It is also important to do some exercises to regain muscle strength and responsiveness before you start driving. Drying exercises on the parked car can also be useful.
There is no clearly defined period of time from which you can drive a car again after a knee operation, but it is at the discretion of the insurance company to classify the driver of the car and his behavior as grossly negligent in the event of an accident and thus not to guarantee the assumption of costs .
Risks of meniscus surgery
If there is a meniscus tear, it should in most cases be treated with an early surgical measure in order to minimize and, if possible, avoid late complications and long-term consequences for the patient.
If the meniscus is torn, it often interferes in the knee joint gap like a kind of foreign body and it leads to friction and irritation of the articular cartilage and the joint surfaces.
This can in the long run reduce the joint space through to the symptoms of the Osteoarthritis of the knee to lead. This can also lead to unspecific knee joint swelling and inflammatory reactions.
However, the removal of a part of the meniscus also leads to an increased risk of wear, since the stabilization and damping of the meniscus is reduced by a reduction in its surface area.
Only in rare cases is one conservative therapy of the meniscal tear indexed. The reasons include age, difficult follow-up treatment, lack of cooperation on the part of the patient or intolerance to anesthesia.
Then the symptoms should be treated as far as possible with increased muscle building and stabilization of the knee joint.
The meniscus operation can be done as an open operation or through an athroscopic procedure. In addition, the athroscopy can be performed as an outpatient or inpatient procedure.
Above all, with open surgery there is a risk of secondary bleeding, hemorrhage and intraoperative or postoperative infection of the operating area. This infection can spread to the entire knee joint and damage the cartilage. Inflammation occurs, which may have to be punctured to drain the pus or to be treated surgically and with antibiotics.
There is also a low risk of vascular or nerve damage as well as cartilage, ligament or mucosal injuries during meniscus surgery and the postoperative immobilization of the leg can lead to the formation of blood clots in the leg veins, so-called Thrombosis, come.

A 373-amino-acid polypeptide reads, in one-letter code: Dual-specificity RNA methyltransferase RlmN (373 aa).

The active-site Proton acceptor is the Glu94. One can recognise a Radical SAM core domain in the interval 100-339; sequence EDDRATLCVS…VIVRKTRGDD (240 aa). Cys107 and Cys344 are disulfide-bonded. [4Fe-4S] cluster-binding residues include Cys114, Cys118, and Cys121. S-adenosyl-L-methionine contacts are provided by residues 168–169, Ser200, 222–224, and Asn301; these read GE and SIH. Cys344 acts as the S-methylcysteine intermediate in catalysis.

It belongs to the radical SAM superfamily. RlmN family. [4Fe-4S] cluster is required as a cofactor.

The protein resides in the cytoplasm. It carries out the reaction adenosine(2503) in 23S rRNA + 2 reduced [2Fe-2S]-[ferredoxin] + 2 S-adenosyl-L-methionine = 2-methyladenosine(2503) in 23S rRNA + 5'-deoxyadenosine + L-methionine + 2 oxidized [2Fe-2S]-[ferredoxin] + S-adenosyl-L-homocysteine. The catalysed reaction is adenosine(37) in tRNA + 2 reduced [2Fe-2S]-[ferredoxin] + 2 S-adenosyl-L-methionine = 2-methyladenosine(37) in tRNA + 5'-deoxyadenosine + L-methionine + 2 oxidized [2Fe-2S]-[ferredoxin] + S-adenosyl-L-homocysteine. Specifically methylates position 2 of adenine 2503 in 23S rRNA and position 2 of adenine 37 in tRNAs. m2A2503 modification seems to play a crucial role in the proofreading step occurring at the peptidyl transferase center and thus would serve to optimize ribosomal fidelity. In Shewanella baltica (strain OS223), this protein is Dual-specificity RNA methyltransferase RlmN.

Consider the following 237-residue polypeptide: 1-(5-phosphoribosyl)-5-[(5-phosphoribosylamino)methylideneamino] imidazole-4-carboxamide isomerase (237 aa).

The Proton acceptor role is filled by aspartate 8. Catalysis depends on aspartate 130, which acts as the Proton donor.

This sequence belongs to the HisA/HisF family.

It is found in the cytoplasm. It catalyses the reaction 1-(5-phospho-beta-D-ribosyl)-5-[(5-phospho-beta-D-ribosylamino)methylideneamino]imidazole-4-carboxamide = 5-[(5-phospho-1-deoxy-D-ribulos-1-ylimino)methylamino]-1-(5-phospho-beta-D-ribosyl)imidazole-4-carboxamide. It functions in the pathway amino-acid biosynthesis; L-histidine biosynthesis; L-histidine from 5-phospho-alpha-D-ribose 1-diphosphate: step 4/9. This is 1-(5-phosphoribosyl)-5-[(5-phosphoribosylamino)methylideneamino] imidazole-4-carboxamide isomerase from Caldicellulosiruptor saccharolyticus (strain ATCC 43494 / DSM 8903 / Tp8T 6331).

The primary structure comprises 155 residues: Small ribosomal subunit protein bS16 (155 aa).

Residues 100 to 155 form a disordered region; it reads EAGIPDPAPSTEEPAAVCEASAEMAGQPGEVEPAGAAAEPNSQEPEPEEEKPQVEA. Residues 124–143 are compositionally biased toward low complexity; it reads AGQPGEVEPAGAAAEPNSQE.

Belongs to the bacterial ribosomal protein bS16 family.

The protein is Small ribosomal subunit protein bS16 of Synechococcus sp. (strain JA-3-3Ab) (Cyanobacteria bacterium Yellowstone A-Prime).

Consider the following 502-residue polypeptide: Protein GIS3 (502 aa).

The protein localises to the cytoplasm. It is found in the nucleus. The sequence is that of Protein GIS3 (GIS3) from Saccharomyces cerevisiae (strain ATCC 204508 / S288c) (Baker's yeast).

If one of these thrombi loosens, mostly from the leg veins, there is a risk of one Pulmonary embolism.
However, this risk can be minimized through preventive anticoagulant therapy. To do this, the patient is given injections or tablets that inhibit blood clotting.
After every meniscus operation, there is a risk that the meniscus will tear again in the same or in a different place. Even after inserting an artificial meniscus, a so-called meniscus implant, it can tear.
It is also possible to replace a completely destroyed meniscus with a donor meniscus from an organ donor. This can lead to immunological rejection reactions, because the tissue is considered foreign to the body.
However, this type of meniscus surgery is very rarely performed.
Long-term consequences of a defective meniscus are primarily pain, restricted or reduced functionality and movement, and the onset of osteoarthritis. In rare cases, however, these can persist even after surgical treatment.
Overall, the success rate of meniscus surgery with a good result is around 90%. However, the necessary cooperation of the patient, intensive follow-up treatment and the acceptance of short-term and permanent restrictions, such as in sports, are important.
As with any surgical procedure, meniscus surgery also carries a risk of side effects and after-effects of anesthesia. The procedure can be performed under regional anesthesia, in which the patient is only numb down the waist and is otherwise awake and responsive, or using general anesthesia in general anesthetic be performed.
After the operation, general anesthesia can lead to postoperative nausea and vomiting, for example.